Lube rack Airmen keep engines running

By Airman 1st Class Benjamin Gonsier 2nd Bomb Wing Public Affairs

It's not every day an Airman comes home covered in grease and dirt, but for the Airmen of the 2nd Logistics Readiness Squadron Vehicle Maintenance lube rack it's sometimes a part of the job.

The 2 LRS lube rack technicians perform a number of tasks which include oil changes, replacing filters and maintaining the fluid systems that keep Barksdale's vehicles moving.

"When a vehicle first comes into the shop, it receives an inspection," said Airman 1st Class Cody Akers, 2 LRS lube rack apprentice. "During the inspection we ensure everything on the vehicle is in proper working order."

After the inspection, the lube rack technicians move onto the SLOF, Akers added.

"Service, Lubricate, Oil and Filters is what a SLOF is," he said. "All filters and fluids get checked and changed."

The type of government owned vehicles the shop looks at determines what needs to be changed.

"On a gasoline vehicle, the oil and fuel filter are changed, and occasionally the transmission filter," Akers said. "On a diesel vehicle, at least one oil and one fuel filter in the fuel water separator is changed and occasionally the transmission filter."

Other filters the lube rack Airmen check and change are air and hydraulic filters, Akers added. The filters will not work properly if they are not changed regularly, which can lead to other problems with the GOVs.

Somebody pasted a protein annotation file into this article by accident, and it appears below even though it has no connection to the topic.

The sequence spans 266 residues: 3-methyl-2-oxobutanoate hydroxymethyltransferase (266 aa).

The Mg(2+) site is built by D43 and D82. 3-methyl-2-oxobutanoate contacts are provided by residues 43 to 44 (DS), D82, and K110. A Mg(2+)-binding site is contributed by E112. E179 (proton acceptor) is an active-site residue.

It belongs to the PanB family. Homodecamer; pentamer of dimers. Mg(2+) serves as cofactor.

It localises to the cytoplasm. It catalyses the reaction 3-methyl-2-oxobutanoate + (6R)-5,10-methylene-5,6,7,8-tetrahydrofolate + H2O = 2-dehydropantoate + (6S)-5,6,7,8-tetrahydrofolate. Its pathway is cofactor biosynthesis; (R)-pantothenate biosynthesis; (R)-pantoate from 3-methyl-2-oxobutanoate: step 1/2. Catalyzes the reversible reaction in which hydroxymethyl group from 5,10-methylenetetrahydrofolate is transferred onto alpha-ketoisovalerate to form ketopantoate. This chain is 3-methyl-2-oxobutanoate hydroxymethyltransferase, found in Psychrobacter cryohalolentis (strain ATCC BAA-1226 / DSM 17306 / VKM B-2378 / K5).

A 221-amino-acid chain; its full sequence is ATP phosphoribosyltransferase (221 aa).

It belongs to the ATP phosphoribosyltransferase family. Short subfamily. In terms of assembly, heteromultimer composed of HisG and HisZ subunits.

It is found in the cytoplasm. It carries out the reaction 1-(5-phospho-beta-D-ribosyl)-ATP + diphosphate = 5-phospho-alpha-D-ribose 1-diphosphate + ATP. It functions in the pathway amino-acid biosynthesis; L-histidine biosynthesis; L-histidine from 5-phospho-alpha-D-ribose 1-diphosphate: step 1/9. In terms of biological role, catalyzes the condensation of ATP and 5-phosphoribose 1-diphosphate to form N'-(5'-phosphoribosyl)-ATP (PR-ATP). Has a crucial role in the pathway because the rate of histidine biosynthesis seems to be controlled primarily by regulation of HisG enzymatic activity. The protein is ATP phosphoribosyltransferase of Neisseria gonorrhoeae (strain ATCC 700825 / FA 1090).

"If the sludge and debris is not filtered out from the systems, the passageways can become blocked," he said. "Fuel filters need to be changed to avoid becoming clogged, which can make the vehicle unable to run. Alternately, if the oil filter becomes clogged or sludge develops in the system, it could get in the passageways where oil is supposed to flow. If the engine is not lubricated properly, it can heat up."

If the engine overheats then metal engine parts could warp or crack and the gaskets between parts could fail which could cause even more damage.

Oil changes need to be done regularly, Akers added. The lubrication of engine parts is an important part of keeping a vehicle running.

"Oil loses its lubricating properties once it gets old and used," Akers said. "For that reason it must be changed."

Debris from the engine combustion gets into the oil, which is what turns the oil black, and is not good for the engine. Regular oil changes help increase the engine's life.

"We have a fleet of more than 700 vehicles," said Staff Sgt. Josh Dobbins, 2 LRS lube rack technician. "By doing our scheduled maintenance, we take the pressure off the other vehicle maintainers working on the bigger jobs, which helps everything flow smoothly."

The lube rack technicians work on more than 50 vehicles a month. The GOVs come in at least once every 18 months for their SLOF. A SLOF usually takes 2 hours to conduct, but more difficult jobs can take up to five hours.

"The biggest challenge over here is the different type of vehicles we work on," Dobbins said. "We work on tractors, aircraft tugs, regular cars and trucks and other vehicles. Learning each vehicle's system is what makes our job challenging."

If a vehicle needs to be looked at sooner than its regular inspection, the mileage and hours are checked, Dobbins said. Security forces and aircraft maintenance GOVs are seen more often than other GOVs because they are used on a daily basis.

"It feels good knowing we are an important part to the mission," Akers said. "We keep the vehicles mission ready and capable."

Within the 2 LRS lube rack, the technicians play an important role in ensuring Barksdale's GOVs transport bombs to aircraft and Airmen to their destination.